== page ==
• Sales analysis reports

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Direct Supervisory Methods

• The telephone or e-mail


• Sales meetings
• Work withs

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During work withs, the manager meets
with each person in his or her sales
territory for reasons such as:
• Troubleshooting.
• Joining the sales pro in a team effort.
• Breaking in a new salesperson.
• Training a seasoned sales pro to sell a new
product.
• Introducing a seasoned sales pro to a new
territory.

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Presession Analysis and Planning
1. Review records
• Background
• Objective
• The session itself
• Developmental action
• Follow up
2. Notify salespeople
3. Schedule calls
4. Set length of coaching session
5. Prepare coaching checklist
6. Set the mood
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The Joint Sales Call
• Choosing an objective for the call.

• Selecting the major appeal to help achieve the


objective.
• Analyzing the prospect’s needs.
• Determining the most attractive benefits.
• Anticipating objections.
• Deciding on closing tactics.

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The manager must make two decisions:

• The manager’s role for the sales call.

• How best to observe the salesperson in


action.

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Postcall Discussions

Curbstone conferences, usually held in the car, are


brief post-call discussions about what has just
occurred in the customer’s place of business.

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Summary and Critique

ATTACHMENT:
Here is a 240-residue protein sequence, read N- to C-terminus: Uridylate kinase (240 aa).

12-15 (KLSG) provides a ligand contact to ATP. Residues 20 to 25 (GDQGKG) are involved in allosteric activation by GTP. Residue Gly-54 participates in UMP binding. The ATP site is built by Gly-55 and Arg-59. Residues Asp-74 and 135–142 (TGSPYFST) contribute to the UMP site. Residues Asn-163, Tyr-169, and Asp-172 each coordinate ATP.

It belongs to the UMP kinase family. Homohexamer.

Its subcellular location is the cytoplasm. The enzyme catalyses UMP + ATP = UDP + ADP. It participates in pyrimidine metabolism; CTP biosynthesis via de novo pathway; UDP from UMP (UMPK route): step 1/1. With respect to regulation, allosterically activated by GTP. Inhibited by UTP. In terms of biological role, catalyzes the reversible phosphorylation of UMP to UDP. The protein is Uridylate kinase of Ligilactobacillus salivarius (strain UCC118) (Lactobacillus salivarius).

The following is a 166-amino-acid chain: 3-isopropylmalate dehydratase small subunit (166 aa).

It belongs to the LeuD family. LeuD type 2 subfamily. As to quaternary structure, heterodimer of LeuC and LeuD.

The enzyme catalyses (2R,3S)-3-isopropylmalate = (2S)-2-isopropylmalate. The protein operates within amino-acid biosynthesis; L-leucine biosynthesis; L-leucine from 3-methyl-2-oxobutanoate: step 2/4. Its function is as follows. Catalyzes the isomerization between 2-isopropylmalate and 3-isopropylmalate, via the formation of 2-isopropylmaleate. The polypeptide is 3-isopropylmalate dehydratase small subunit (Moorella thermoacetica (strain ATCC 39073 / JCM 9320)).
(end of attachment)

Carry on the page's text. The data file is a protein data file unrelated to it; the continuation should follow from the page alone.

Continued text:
• Define the sales rep’s problems or
opportunities for development.
• Outline the action you expect to be taken to
overcome the problem or to take advantage of
opportunities.
•Set up a time schedule, where applicable, for
taking corrective action you suggest.
• State the results you expect to be achieved.

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Some Counseling Principles

The purpose of counseling is not merely to deal


with the immediate problem but also to help the
employee learn methods for coping with future
difficulties.

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Three Categories of Problems

• Those that fall within a manager’s


competence and responsibility.
• Those that are beyond a manager’s ability to
handle, such as alcoholism, drugs, and deep,
prolonged depression.
• Those in which a manager is not sure whether
he or she is going to far.

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Possible Counseling Approaches

To the negative end of the continuum:


• Threatening
• Exhortation
• Lecturing

Next on the continuum:


• Reassurance
• Advice giving or suggestions
• Social reinforcement

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Possible Counseling Approaches continued

To the positive end of the continuum:


• Directive guidance
• Problem solving
• Nondirective guidance

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Types of Counseling:

• Performance counseling
• Career counseling.
• Job adjustment counseling
• Social adjustment counseling
• Personal adjustment counseling

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THE SALESPERSON

PERSONALITY CHARACTERISTICS
NEEDS AND MOTIVES
PERFORMANCE LEVEL
• Ability
• Motivation

PAST EXPERIENCE
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TABLE 14.2 GUIDELINES TO CONSIDER WHEN SELECTING A